I steal glances around the shop in between sips. I can just imagine young Hoe Peng coming back from school, throwing his school bag aside and starting to clean tables. Back in those days, education took a back seat when it came to helping out with the family business.
“Come and try. Sit. Sit,” beckons Hoe Peng, noting my long gaze at the vintage cafe benches and tables. I decline his offer, feeling rather embarrassed. Thanks to his insistence, I soon relent. Picking up my bag, I plonk myself down on the low seat, coffee in hand. So, this is what it felt like sitting at a coffee shop more than half a century ago.
I finish the last drop of my coffee which has already turned cold. Just as I’m about to leave, an elderly lady appears from the back. Hoe Peng introduces her as his mother. “Haa ...my mother is the best person to talk to if you want to learn more about the history of Lunas. She has been helping my father right from the first day they started this coffee shop. Both of them hail from this town just like the two uncles sitting in front,” he tells me as he gestures towards the two elderly gentlemen chatting at the front table.
Just as I’m about to whip out my notebook, she turns around and heads back inside.
“Wait. Aunty, please wait,” I try to coax her for a chat. “Boh eng la,” she replies before disappearing. Hoe Peng tells me that his mother, Chew Kooi Hiang, is usually busy cooking lunch at this time of the day. He urges me to venture into the kitchen if I want the story.
A short and narrow corridor links the front portion of the shop to the kitchen. Here I find Kooi Hiang busy in front of her stove frying what seems to be mixed vegetables and beancurd.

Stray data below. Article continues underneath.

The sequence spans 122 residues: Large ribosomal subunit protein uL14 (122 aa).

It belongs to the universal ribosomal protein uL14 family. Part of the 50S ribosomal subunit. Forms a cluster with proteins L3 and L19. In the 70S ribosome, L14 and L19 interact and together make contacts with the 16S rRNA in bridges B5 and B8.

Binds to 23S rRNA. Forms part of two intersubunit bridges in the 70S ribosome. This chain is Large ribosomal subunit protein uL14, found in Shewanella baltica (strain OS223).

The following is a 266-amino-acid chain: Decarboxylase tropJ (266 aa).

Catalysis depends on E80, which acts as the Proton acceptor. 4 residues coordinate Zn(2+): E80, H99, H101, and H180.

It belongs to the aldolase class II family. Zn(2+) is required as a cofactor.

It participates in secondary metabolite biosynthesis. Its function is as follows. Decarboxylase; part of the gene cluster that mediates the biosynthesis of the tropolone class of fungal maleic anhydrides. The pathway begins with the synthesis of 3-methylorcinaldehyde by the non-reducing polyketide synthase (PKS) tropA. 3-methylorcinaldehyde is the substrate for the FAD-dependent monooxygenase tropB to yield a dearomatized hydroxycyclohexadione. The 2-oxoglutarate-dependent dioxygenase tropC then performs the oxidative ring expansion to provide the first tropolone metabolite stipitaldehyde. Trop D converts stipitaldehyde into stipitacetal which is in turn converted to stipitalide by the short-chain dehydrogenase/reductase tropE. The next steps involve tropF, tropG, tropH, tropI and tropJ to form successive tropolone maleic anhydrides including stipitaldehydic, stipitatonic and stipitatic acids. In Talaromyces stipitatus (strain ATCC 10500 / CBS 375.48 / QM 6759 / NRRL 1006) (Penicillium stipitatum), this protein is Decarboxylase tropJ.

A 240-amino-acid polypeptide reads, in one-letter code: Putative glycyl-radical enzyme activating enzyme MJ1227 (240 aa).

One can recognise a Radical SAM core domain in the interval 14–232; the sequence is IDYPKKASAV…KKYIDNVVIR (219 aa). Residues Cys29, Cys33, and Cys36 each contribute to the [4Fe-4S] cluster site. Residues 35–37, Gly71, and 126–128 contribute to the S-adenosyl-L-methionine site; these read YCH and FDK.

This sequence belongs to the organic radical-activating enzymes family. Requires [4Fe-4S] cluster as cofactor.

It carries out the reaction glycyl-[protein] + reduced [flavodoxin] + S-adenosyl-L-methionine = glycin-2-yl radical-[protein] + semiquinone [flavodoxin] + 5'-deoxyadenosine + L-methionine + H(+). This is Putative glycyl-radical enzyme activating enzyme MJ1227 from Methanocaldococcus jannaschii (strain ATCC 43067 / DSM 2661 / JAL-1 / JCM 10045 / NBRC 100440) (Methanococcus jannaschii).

“Aunty, your cooking is very fragrant. I feel hungry already,” I praise the matriarch. Still cooking, she tells me that Lunas today still attracts visitors.
“People still come here to seek out the famous roast duck, visit the Buddhist hermitage and also the old rubber smokehouse. The hermitage attracts lots of people, especially during alms giving days. It’s just at the back of our house,” she shares, as she walks to the back and points to the golden spires in the distance.
With her ladle in hand, Kooi Hiang gestures towards several black and white photographs beside the dining table. “Lunas back in the early 1950s was a hot bed for communist activities,” she recalls. “Food rationing was imposed about a year after we started business and all our food stuff had to be accounted for. The government back then was worried about the bandit sympathisers and the food denial scheme was enforced to prevent communist supporters from supplying food to the rebels,” she recounts, adding that young people today don’t know how lucky they are to live in this day and age of peace and abundant food.
I finally get around to asking her about the old cinema as she takes a seat at the dining table to take a breather. She only vaguely remembers the place. Fortunately, Hoe Peng happens to recall going to the movies as a teenager. According to him, the cinema was located beside the market and it screened mostly Mandarin and Cantonese movies.
That information must have jolted his mother’s memory as she chips in, recal-ling that tickets used to cost only 40 cents back in the 1960s. “The audience had to sit on wooden benches and there was a huge fan to provide ventilation. I still remember how the ladies used to complain about their hairdo each time they left the cinema,” says Kooi Hiang, chuckling.
Before bidding the duo goodbye, Hoe Peng informs me that the old cinema burnt down several years back. “People in Lunas have to travel to Penang if they want to watch movies these days. At the rate our small town is going, I doubt any large corporations will be willing to invest in a cinema here. Surely they’ll be running at a loss,’ he laments, while confiding of his concerns about who will continue the coffee shop business when he finally retires.